A strange cloud seemingly looking like a plume of smoke near a massive Martian volcano is now puzzling astronomers and conspiracy theorists alike.
The cloud was initially spotted by European Space Agency's (ESA) Mars Express spacecraft on September 13 over the Arsia Mons volcano.
Even though many astronomers cited a volcanic eruption behind these strange smoke clouds, ESA dismissed this angle and made it clear that no volcano has been active in the Red Planet for the past 50 years. As per the agency, the strange smoke over Mars could be actually a water ice cloud.
"In spite of its location, this atmospheric feature is not linked to volcanic activity but is rather a water ice cloud driven by the influence of the volcano's leeward slope on the air flow – something that scientists call an orographic or lee cloud – and a regular phenomenon in this region," said the European Space Agency in a recent statement.
ESA also added that the "cloud's appearance varies throughout the Martian day, growing in length during local morning downwind of the volcano, almost parallel to the equator, and reaching such an impressive size that could make it visible even to telescopes on Earth."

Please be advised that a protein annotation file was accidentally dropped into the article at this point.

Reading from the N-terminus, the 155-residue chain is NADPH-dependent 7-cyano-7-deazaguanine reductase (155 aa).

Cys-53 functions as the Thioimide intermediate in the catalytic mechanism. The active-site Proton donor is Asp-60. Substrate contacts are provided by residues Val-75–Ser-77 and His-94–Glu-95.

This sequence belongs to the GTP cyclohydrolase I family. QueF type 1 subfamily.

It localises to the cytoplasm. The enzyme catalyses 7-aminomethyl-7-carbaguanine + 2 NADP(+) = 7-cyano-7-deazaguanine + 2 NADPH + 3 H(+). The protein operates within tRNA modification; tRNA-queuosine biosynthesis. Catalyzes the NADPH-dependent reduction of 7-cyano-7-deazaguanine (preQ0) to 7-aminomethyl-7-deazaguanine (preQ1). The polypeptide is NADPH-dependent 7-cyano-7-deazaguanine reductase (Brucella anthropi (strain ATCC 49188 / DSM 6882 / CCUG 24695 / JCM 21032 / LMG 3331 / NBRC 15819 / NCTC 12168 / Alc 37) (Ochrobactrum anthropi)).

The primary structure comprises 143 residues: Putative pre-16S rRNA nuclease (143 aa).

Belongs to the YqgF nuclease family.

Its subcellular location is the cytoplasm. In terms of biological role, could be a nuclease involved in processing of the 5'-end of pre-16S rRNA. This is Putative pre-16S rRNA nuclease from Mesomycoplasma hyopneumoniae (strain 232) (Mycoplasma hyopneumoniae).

Meanwhile, several conspiracy theorists started putting forward various theories explaining this bizarre smoke cloud. Tyler Glockner, a popular UFO researcher who operates the YouTube channel 'Secureteam10' argued that the plume of smoke above the volcano could be the result of a gigantic explosion.
"There was an explosion. I don't know whether it was a volcano or something detonated," said the conspiracy theorist in a recent clip uploaded on his YouTube channel.
Some other conspiracy theorists argued that the smoke cloud over Mars is an artificial structure specially designed to hide the sinister activities on the Martian surface. These theorists believe that alien life might be thriving on Mars, especially below the planet's surface.
Now, the European Space Agency has set up a Flickr page to monitor the changes happening to the strange clouds over the Martian volcano.